A lot or a little?
The parents' guide to what's in this TV show.
What parents need to know
Parents need to know that this horror-suspense series from Steven Spielberg and Paranormal Activity producer Oren Peli is too scary for tweens and anyone sensitive to "jump" scenes. Violence isn't as much of a concern as the spooky sequences that show supernatural forces at work (inanimate objects move, ghosts haunt sections of the jungle, and malicious spirits nab people from their tents) which often is more frightening than a blood-and-guts flick would be. Language is a mild concern ("hell" is audible, but everything harsher is bleeped); there's also some mystery surrounding the nature of a shady character's intentions that adds to the suspense and sense of peril. On the plus side, there's some positive human drama aligned with Tess and Lincoln's search for Emmet, since they see finding him as a second chance at a positive family relationship.
- Parents say
- Kids say
What's the story?
When renowned adventurer/TV personality Dr. Emmet Cole (Bruce Greenwood) goes missing on an Amazonian expedition, his family and friends join forces to track him down and bring him home. Led by Emmet's wife, Tess (Leslie Hope), and his estranged son, Lincoln (Joe Anderson), the team's journey into the jungle is fraught with mystery as they follow the uncertain clues they've gleaned from Emmet's final recordings. Their mission takes them to unexplored places where paranormal forces threaten their progress and even their lives, and where the line between what's real and what's fantasy is hazy at best. Joined by a hodgepodge team of researchers, bodyguards, and videographers, all of whom have their own agendas for tagging along, Tess and Lincoln press on to locate Emmet in the hopes that reuniting with him will help heal their strained relationships.
Is it any good?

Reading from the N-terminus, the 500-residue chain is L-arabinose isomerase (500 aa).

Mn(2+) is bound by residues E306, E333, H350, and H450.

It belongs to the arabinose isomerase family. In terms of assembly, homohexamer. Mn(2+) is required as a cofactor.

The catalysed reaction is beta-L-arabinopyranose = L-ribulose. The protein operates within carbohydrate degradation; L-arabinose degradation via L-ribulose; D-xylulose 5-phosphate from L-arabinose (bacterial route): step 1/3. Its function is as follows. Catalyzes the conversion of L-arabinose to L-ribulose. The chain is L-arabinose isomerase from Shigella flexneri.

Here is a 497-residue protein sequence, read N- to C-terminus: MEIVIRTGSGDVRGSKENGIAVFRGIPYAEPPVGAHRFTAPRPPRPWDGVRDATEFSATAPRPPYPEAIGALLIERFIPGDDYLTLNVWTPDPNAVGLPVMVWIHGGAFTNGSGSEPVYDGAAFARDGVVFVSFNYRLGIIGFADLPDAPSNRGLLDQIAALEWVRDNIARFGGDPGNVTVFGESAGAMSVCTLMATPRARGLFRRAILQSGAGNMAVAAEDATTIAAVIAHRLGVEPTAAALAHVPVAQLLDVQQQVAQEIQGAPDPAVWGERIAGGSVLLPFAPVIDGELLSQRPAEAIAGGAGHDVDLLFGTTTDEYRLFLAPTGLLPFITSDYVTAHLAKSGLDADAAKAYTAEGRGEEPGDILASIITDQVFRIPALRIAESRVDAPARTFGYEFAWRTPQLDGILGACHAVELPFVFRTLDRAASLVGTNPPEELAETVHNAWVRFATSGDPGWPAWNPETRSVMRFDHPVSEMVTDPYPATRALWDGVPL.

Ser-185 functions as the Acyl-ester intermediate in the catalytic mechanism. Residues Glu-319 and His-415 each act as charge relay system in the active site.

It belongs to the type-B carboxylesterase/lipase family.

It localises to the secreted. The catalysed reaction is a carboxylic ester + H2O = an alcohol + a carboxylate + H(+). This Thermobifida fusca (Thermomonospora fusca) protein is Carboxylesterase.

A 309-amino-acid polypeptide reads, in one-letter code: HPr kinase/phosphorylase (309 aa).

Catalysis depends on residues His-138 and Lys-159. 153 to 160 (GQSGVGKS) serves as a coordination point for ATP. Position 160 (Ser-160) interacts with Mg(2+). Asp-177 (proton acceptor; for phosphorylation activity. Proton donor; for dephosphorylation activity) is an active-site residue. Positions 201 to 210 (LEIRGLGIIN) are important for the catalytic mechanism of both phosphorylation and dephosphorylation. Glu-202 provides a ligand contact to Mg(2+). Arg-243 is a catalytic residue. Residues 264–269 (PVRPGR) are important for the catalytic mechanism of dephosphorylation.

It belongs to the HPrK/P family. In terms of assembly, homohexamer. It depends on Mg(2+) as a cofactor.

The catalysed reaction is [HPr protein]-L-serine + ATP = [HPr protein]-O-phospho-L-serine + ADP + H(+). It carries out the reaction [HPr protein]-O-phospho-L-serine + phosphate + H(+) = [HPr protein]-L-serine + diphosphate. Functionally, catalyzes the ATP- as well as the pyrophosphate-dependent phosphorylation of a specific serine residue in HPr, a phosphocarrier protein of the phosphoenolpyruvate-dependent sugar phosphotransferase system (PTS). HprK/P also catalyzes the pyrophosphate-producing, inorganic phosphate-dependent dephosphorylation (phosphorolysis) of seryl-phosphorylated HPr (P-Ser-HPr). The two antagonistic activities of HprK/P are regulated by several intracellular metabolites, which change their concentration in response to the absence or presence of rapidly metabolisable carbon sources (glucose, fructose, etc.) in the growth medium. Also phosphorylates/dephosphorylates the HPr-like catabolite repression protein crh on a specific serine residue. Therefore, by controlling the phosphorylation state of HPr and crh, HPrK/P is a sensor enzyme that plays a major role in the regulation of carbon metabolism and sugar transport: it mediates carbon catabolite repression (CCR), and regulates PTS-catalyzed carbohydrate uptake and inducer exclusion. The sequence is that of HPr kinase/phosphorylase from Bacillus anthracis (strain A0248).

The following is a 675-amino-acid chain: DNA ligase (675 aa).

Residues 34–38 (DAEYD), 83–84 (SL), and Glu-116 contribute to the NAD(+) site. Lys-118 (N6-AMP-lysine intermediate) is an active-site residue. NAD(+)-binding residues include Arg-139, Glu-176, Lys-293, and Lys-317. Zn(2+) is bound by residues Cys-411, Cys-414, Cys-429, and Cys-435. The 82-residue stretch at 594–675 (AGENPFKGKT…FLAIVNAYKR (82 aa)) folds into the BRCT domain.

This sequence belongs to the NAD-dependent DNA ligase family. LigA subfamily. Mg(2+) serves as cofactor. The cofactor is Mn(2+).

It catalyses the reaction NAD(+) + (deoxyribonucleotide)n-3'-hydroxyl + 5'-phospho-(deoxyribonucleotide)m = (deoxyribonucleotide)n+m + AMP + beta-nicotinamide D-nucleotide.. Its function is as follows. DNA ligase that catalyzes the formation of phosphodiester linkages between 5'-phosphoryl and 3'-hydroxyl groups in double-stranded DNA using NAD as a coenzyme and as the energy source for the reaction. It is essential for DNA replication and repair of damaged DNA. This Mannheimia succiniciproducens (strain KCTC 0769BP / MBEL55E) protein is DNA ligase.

THE RIVER is a chilling, unpredictable series that pairs heart-pounding suspense with intense human drama. The story borrows plot and style points from the likes of Lost and The Blair Witch Project, as well as producer Oren Peli's well-known Paranormal Activity, so it's hardly groundbreaking. That said, the show is a fun watch, and its spine-tingling mysteries don't end with the things that go bump in the night. Longstanding tensions among the characters create drama where there otherwise isn't any, and unraveling the secrets behind their motivations conjures almost as much nail-biting as the unsettled spirits do.
The human side of The River explores the tenuous relationships between parents and kids and between marriage partners, and some of the issues it raises are worthwhile for families. Grown-up Lincoln is reluctant to forgive his father for what he views as an unfulfilled childhood, but his emotions are complicated by the possibility that his father might be alive and in danger. This side of the show's content may well spark some productive discussions within families, but parents should be thoughtful about exposing their tweens or young teens to the show, since the paranormal-based suspense is potentially more haunting than gory violence would be.
Talk to your kids about ...
Families can talk about the supernatural. Do you believe in spirits and ghosts? What evidence (or lack thereof) influences how you feel? Do you know anyone who claims to have had a firsthand experience with a spiritual being? Do firsthand accounts seem believable to you?
Do you find The River scary? How does the nature of its horror compare to a show or movie that has more physical violence? Which type of content is more disturbing to you? Why?
Teens: How far would you go to protect or save a family member? What if doing so put you in danger? Is there anything you wouldn't do for someone you love?
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